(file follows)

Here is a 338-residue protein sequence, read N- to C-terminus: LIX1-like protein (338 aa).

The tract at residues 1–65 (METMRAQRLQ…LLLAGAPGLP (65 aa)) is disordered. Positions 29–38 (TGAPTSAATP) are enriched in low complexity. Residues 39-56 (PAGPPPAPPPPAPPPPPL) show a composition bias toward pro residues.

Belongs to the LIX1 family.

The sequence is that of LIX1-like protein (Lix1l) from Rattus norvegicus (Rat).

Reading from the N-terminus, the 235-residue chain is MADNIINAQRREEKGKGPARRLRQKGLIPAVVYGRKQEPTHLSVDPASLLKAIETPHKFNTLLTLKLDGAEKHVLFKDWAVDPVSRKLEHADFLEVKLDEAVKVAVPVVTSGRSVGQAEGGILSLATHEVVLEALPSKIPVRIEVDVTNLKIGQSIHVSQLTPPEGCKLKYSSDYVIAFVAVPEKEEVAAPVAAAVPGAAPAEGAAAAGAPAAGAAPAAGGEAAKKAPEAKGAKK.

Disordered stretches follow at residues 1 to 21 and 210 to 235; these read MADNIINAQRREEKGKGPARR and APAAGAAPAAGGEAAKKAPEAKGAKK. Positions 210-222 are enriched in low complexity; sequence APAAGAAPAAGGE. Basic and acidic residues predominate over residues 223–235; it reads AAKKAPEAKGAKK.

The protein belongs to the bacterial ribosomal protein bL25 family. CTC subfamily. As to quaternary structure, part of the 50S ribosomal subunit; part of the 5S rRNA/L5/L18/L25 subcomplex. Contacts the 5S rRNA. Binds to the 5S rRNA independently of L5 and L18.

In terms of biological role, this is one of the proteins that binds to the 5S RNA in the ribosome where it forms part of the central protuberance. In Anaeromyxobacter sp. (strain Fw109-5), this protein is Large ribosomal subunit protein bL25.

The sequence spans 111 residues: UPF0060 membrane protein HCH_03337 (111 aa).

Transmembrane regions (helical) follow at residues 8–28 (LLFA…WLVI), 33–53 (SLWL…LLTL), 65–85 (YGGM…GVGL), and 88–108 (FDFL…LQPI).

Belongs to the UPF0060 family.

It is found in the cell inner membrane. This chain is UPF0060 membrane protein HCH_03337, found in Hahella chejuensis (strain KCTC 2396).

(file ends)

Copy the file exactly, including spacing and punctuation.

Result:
Here is a 338-residue protein sequence, read N- to C-terminus: LIX1-like protein (338 aa).

The tract at residues 1–65 (METMRAQRLQ…LLLAGAPGLP (65 aa)) is disordered. Positions 29–38 (TGAPTSAATP) are enriched in low complexity. Residues 39-56 (PAGPPPAPPPPAPPPPPL) show a composition bias toward pro residues.

Belongs to the LIX1 family.

The sequence is that of LIX1-like protein (Lix1l) from Rattus norvegicus (Rat).

Reading from the N-terminus, the 235-residue chain is MADNIINAQRREEKGKGPARRLRQKGLIPAVVYGRKQEPTHLSVDPASLLKAIETPHKFNTLLTLKLDGAEKHVLFKDWAVDPVSRKLEHADFLEVKLDEAVKVAVPVVTSGRSVGQAEGGILSLATHEVVLEALPSKIPVRIEVDVTNLKIGQSIHVSQLTPPEGCKLKYSSDYVIAFVAVPEKEEVAAPVAAAVPGAAPAEGAAAAGAPAAGAAPAAGGEAAKKAPEAKGAKK.

Disordered stretches follow at residues 1 to 21 and 210 to 235; these read MADNIINAQRREEKGKGPARR and APAAGAAPAAGGEAAKKAPEAKGAKK. Positions 210-222 are enriched in low complexity; sequence APAAGAAPAAGGE. Basic and acidic residues predominate over residues 223–235; it reads AAKKAPEAKGAKK.

The protein belongs to the bacterial ribosomal protein bL25 family. CTC subfamily. As to quaternary structure, part of the 50S ribosomal subunit; part of the 5S rRNA/L5/L18/L25 subcomplex. Contacts the 5S rRNA. Binds to the 5S rRNA independently of L5 and L18.

In terms of biological role, this is one of the proteins that binds to the 5S RNA in the ribosome where it forms part of the central protuberance. In Anaeromyxobacter sp. (strain Fw109-5), this protein is Large ribosomal subunit protein bL25.

The sequence spans 111 residues: UPF0060 membrane protein HCH_03337 (111 aa).

Transmembrane regions (helical) follow at residues 8–28 (LLFA…WLVI), 33–53 (SLWL…LLTL), 65–85 (YGGM…GVGL), and 88–108 (FDFL…LQPI).

Belongs to the UPF0060 family.

It is found in the cell inner membrane. This chain is UPF0060 membrane protein HCH_03337, found in Hahella chejuensis (strain KCTC 2396).